"It would have been quite damaging to his character if I wrote a story based on their version. I wanted to interview this guy and give him the opportunity to answer their allegations," Grawey said.
He interviewed Eitel and presented both sides in his story.
"I knew I was setting myself up to be blackballed," Grawey said. "But you know what; you just have to do that."
After the story ran, both the mayor and his comrade from the council instructed the city staff persons that they could not talk to Grawey. They were told that if Grawey was to contact them that they had to report any questions he asked.
"After that, it was extremely difficult to talk to other city officials," Grawey said. "It was difficult for a while."
Mark Anfinson, lawyer for the Minnesota Newspaper Assoctiation, deals with legal and ethical issues such as this one on a daily basis.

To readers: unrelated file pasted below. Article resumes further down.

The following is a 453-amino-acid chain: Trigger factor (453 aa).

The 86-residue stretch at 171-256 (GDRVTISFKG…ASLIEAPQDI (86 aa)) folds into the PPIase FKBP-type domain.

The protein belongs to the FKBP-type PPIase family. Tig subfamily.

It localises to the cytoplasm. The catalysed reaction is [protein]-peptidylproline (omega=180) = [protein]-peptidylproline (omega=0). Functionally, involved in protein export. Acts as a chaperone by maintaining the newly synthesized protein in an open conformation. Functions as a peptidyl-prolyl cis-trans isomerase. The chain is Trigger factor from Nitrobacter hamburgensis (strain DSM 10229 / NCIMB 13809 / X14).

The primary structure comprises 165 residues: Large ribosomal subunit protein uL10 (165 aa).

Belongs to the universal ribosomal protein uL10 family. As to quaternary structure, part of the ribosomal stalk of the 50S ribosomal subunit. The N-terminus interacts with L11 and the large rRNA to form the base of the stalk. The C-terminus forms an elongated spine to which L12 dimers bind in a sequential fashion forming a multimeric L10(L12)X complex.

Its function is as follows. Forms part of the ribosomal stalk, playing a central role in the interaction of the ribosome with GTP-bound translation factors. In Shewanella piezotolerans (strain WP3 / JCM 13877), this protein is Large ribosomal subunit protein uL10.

"This kind of situation comes up all of the time," Anfinson said. "It's a common situation that reporters face and it's a difficult one because you can often become very dependent on the good will of local officials. If you have a good relationship with local officials they can feed you all kinds of information that you might not otherwise get, and that's valuable for a reporter of course."
For Grawey and his fellow staff at the Star News, the relationship they have with their sources is important, which is why they hold meetings that cover how to handle certain ethical situations such as this.
"We talk quite a lot and sometimes we talk one-on-one with reporters," said Associate Editor for the Star News, Joni Astrup. "We have a staff meeting twice a week and everyone sort of weighs in. It's really a good process so you can get everyone's perspective. Some people have been here longer and newer people have fresh ideas to offer. Bob has good judgment. They often handle a lot on their own and make decisions on their own too."
Providing citizens the facts from both sides of the story has become an underpinning for reporters. The Society of Professional Journalists notes that the duty of journalists is to be honest, fair and courageous in gathering, reporting and interpreting information. Bill Kovach and Tom Rosenstiel note in their book The Elements of Journalism, that part of the essence of journalism is verification and providing the citizen with accurate reporting.